Dewey strays from his comfortable crime novel genre and attempts a drama involving a large cast of country club politicians and their powerful allies whose lives become unhinged during a scandal involving one of their own rich kids, and an upswing in drug trafficking. The novel starts out slowly - introducing many characters, then picks up steam a bit as the the lives of the characters begin to intertwine. Dewey manages to tie up the loose ends to a satisfying conclusion, although too many characters and an unfocused, meandering plot drag this one down.

Run, Brother, Run by Thomas B. Dewey
A terrific short novel from 1954 that was recently brought back into print by Wildside Press. Like the best of the ’50s paperback pulp fiction, the story has a lean and propulsive plot with plenty of hard-boiled dialog and violence. What set it apart for me is the originality of the plot, the well-drawn female characters, and a couple of twists that totally surpised me. A top notch gem that clearly deserves to find a bigger audience.

Empty Saddles by Burt Arthur
Marketed as a Western, the novel is instead a character study of a young lawyer named Joe who has recently returned from World War II, his difficulties getting reintegrated into his former small town life, and his quest to unseat the popular, albeit corrupt, politicians running the town. Joe has two love interests, the former flame and girl-next-door type Mavis, and a young and neurotic ingenue with the wonderful name of Avril Fawcett, whose fathers both happen to be corrupt politicians. The novel is a solid small town drama, perhaps a bit slow moving, with interesting characters and prose. It wasn't what I was expecting, however I liked it a lot.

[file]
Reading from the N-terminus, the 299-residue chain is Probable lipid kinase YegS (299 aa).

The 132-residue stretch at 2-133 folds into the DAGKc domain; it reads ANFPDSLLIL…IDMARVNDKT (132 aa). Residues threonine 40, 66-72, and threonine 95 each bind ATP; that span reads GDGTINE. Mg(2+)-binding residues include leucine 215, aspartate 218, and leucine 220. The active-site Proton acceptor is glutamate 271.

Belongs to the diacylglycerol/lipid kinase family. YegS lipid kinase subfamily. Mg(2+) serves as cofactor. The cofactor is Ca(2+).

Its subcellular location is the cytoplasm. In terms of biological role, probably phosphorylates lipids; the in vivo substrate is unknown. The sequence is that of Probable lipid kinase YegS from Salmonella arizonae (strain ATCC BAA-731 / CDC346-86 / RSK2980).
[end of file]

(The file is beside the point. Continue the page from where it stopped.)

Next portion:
Kiss Me Hard by Thomas B. Dewey
The short novel starts with a bang as an alcoholic piano player inadvertently rescues a missing heiress from carnival sex slavery while being pursued by an extremely angry husband. Doubts about the authenticity of the attractive and damaged young heiress preclude an eventful trip across the country in an attempt to return her to family - who don't seem very enthusiastic about the return of the missing sister. The protagonist was exceptionally well portrayed with insights into his blatant alcoholism, self-doubt, and loneliness as his relationship with the helpless young heiress evolves from good samaritan, to responsibility, and then to love.


Friday, March 9, 2018

Review: Showdown at War Cloud

Showdown at War Cloud Showdown at War Cloud by Lewis B. Patten
My rating: 4 of 5 stars

Like many Gold Medal Westerns this novel is essentially a crime story that takes place in the Old West. This helps to enhance the typical crime story concept in a couple of ways. First, bigotry against Native Americans and the mob mentality that goes along with it drives the plot, and second, the fear of a retaliatory Sioux attack against the town and the sense of impending doom and escalating tension
keep the story moving at a rapid pace. The entire story takes place in a 24 hour period. An intelligent, thought-provoking and somewhat grim novel. I liked it a lot.

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Thursday, March 1, 2018

Review: The Case of the Murdered Model

The Case of the Murdered Model The Case of the Murdered Model by Thomas B. Dewey
My rating: 5 of 5 stars

Another fine entry in Dewey's "Mac" series of hard-boiled detective fiction. Mac is somewhat similar to Mike Shayne, Johnny Liddell, and Shell Scott - less of a brutal tough guy and more of a pragmatist and problem solver. Nicely paced with a solid and engaging mystery plot.